Last year’s Lantern Parade. Photo by The Sintoses, courtesy of Art on the Atlanta Beltline.
The Lantern Parade is truly a sight to behold. Every year, thousands of people gather to march down the Beltline carrying illuminated lanterns – some simple, some over-the-top elaborate. But what was the genesis of this breathtaking cavalcade? To understand the Lantern Parade, you have to understand how it fits into the vision of its founding organization.
Art on the Atlanta Beltline began in 2010 as an initiative to encourage people to explore the growing corridor trail system. At the time, many residents viewed the space as being off limits or unsafe, says Miranda Kyle, Arts and Culture Project Manager for the Atlanta Beltline told Atlanta Loop. “Art, especially big, sculptural pieces were leveraged as a means to encourage people to come and explore what the potential of this space could be,” she says. The program has since grown to become the largest temporary public art exhibition in the South.
The Lantern Parade was one of the initial initiatives to encourage people to become more familiar with the Beltline, Kyle says. In Art on the Beltline’s first year, the organization partnered with Chantelle Rytter of Atlanta’s Krewe of the Grateful Gluttons, who had been exploring the community-building nature of lantern parades across the country and globe. Heavily inspired by New-Orleans style parades, the celebration had big aspirations but started small.
There were only about 200 or 300 people in the first parade, Jenny Odom, communications and media relations manager for Art on the Atlanta Beltline said. “It was adorable – it was just us marching around the trail with lanterns.” However, since its humble beginnings, the Lantern Parade has grown into one of the organization’s flagship performances, with over 75,000 participants and spectators at last year’s event. “It’s one of the bigger events in Atlanta now,” Kyle laughs.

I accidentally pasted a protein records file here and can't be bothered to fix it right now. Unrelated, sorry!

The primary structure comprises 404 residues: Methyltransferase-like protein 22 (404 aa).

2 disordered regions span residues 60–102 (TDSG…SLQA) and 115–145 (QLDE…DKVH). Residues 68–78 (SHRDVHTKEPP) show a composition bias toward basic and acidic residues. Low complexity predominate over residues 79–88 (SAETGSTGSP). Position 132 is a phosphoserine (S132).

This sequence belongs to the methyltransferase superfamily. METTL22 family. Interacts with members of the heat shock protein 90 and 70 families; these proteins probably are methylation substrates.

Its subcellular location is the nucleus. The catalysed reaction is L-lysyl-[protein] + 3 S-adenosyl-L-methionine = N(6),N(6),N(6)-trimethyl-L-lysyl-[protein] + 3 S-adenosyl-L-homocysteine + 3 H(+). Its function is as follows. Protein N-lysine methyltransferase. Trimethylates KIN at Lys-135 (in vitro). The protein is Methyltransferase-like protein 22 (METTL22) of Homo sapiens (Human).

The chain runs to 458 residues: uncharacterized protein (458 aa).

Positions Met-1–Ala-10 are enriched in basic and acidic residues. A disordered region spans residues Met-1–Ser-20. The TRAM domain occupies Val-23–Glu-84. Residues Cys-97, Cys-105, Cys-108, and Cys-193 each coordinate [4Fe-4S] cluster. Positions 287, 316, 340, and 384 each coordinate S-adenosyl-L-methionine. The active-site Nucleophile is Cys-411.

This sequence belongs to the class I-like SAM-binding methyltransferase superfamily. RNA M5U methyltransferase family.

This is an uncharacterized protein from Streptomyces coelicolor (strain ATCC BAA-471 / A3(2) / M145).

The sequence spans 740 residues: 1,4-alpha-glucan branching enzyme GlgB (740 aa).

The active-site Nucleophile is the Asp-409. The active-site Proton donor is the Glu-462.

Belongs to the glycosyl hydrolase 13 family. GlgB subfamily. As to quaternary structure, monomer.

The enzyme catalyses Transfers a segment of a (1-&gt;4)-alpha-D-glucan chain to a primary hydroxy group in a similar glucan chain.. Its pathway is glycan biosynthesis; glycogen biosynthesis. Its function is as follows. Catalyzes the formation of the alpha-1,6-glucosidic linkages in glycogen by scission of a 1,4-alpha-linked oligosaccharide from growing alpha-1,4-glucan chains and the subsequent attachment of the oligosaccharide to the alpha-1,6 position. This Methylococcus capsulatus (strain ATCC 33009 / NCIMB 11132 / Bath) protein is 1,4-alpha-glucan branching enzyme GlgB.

This year’s parade is expected to be even bigger, and as such, organizers are encouraging those who wish to participate or just watch to use not drive. “The Lantern Parade is a magical utopian moment where cars do not have access anywhere near the space,” says Kyle. “We encourage people to not plan on parking… we want to encourage riding your bike, walking, ridesharing or taking MARTA something of that nature.”
The parade route. Map via Art on the Atlanta Beltline.
The parade lines up Saturday night at 7 p.m. and will step off at 8 p.m., marching down the East Side Trail. The route begins at the intersection of the trail and Irwin Street, right next to the Krog Street Market. Kyle says participants don’t have to march the entire length of the route – that there are plenty of access points along the trail where people can join in; however, it’s important to go with the flow of the parade and not walk in the opposite direction, pass anyone or stop.
It’s free to march in the parade, and no registration is required. The only requisite is to be holding a lantern. “It doesn’t have to be anything fancy, just a lovely illuminated globe of some sort,” Kyle says. The event is kid-friendly, but pets should stay at home. Bikes should be locked up off the route, or carefully walked.
This year five marching bands will be spread throughout the parade, says Odom, and Kyle shares that a special lantern, constructed by the Krewe of the Grateful Gluttons will be unveiled for the first time at the parade’s conclusion. “It pays homage to a hometown hero,” Kyle hinted.
The Lantern Parade is one of Atlanta’s most magical nights, Kyle says, and this year is planned to be the most impressive yet.